The controversy over whether or not there is methane on Mars and what it might mean looks set to rage on after the latest readings found next to no evidence of the gas.
The European Space Agency’s ExoMars Trace Gas Orbiter reported its first results in papers in Nature, including the strange absence of methane compared to previous findings.
“We have beautiful, high-accuracy data tracing signals of water within the range of where we would expect to see methane, but yet we can only report a modest upper limit that suggests a global absence of methane,” said ACS principal investigator Oleg Korablev from the Space Research Institute, Russian Academy of Sciences, Moscow, in a statement.
Methane has been detected on Mars by a number of missions, including ESA’s Mars Express orbiter, NASA’s Curiosity rover and numerous Earth-based telescopes.
But the amount they’ve detected has varied wildly and the latest readings look set to add to the debate. Trace gases of any kind take up less than 1% of an atmosphere by volume and are usually measured in parts per billion by volume (ppbv). On Earth, methane measures about 1800 ppbv, so for every billion molecules in the atmosphere, 1800 of them are methane.
Mars Express clocked one of the first measurements of methane from Martian orbit in 2014 as just 10 ppbv. Since then, Earth-based telescopes have failed to detect any methane at all and reported up to 45 ppbv. The Curiosity rover, on the surface since 2012, has picked up background levels of between 0.2 and 0.7 ppbv that appear to vary by the seasons. Every so often, it also picks up a spike in the readings.
The new results from TGO, which is the most detailed planet-wide analysis yet, found an upper limit of 0.05 ppbv, so around 10 to 100 times less than anyone else. That means either all the other readings were wrong or the methane has mysteriously vanished.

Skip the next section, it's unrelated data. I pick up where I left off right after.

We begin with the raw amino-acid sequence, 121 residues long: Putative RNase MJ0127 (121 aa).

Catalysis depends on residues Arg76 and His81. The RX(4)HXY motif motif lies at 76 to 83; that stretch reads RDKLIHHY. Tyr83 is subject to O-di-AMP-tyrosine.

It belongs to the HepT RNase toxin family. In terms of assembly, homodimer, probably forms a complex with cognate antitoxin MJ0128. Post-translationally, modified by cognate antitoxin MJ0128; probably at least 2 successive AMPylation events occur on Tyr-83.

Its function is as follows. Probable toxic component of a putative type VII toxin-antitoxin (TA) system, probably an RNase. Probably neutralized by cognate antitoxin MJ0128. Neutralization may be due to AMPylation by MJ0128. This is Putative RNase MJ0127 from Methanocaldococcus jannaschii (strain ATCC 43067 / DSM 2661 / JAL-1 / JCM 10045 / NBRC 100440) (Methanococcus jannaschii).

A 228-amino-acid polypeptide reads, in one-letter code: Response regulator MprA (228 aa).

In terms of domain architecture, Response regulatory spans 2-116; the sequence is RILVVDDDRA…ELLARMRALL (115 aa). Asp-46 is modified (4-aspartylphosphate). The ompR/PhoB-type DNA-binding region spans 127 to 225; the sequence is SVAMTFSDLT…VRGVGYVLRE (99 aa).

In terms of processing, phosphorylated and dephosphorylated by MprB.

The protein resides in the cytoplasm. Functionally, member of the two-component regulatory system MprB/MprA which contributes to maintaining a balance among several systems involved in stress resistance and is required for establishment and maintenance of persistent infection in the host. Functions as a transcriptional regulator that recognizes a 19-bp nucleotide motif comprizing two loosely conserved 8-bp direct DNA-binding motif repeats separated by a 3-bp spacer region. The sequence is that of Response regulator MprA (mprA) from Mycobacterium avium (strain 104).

“The TGO’s high-precision measurements seem to be at odds with previous detections; to reconcile the various datasets and match the fast transition from previously reported plumes to the apparently very low background levels, we need to find a method that efficiently destroys methane close to the surface of the planet,” said Korablev.
Methane on Mars is of particular interest to scientists because on Earth, most of the methane in the atmosphere comes from biological processes. The presence of methane in any atmosphere could be a solid indicator of signs of life.
“Just as the question of the presence of methane and where it might be coming from has caused so much debate, so the issue of where it is going, and how quickly it can disappear, is equally interesting,” said Håkan Svedhem, ESA’s TGO project scientist.
“We don’t have all the pieces of the puzzle or see the full picture yet, but that is why we are there with TGO, making a detailed analysis of the atmosphere with the best instruments we have, to better understand how active this planet is – whether geologically or biologically.”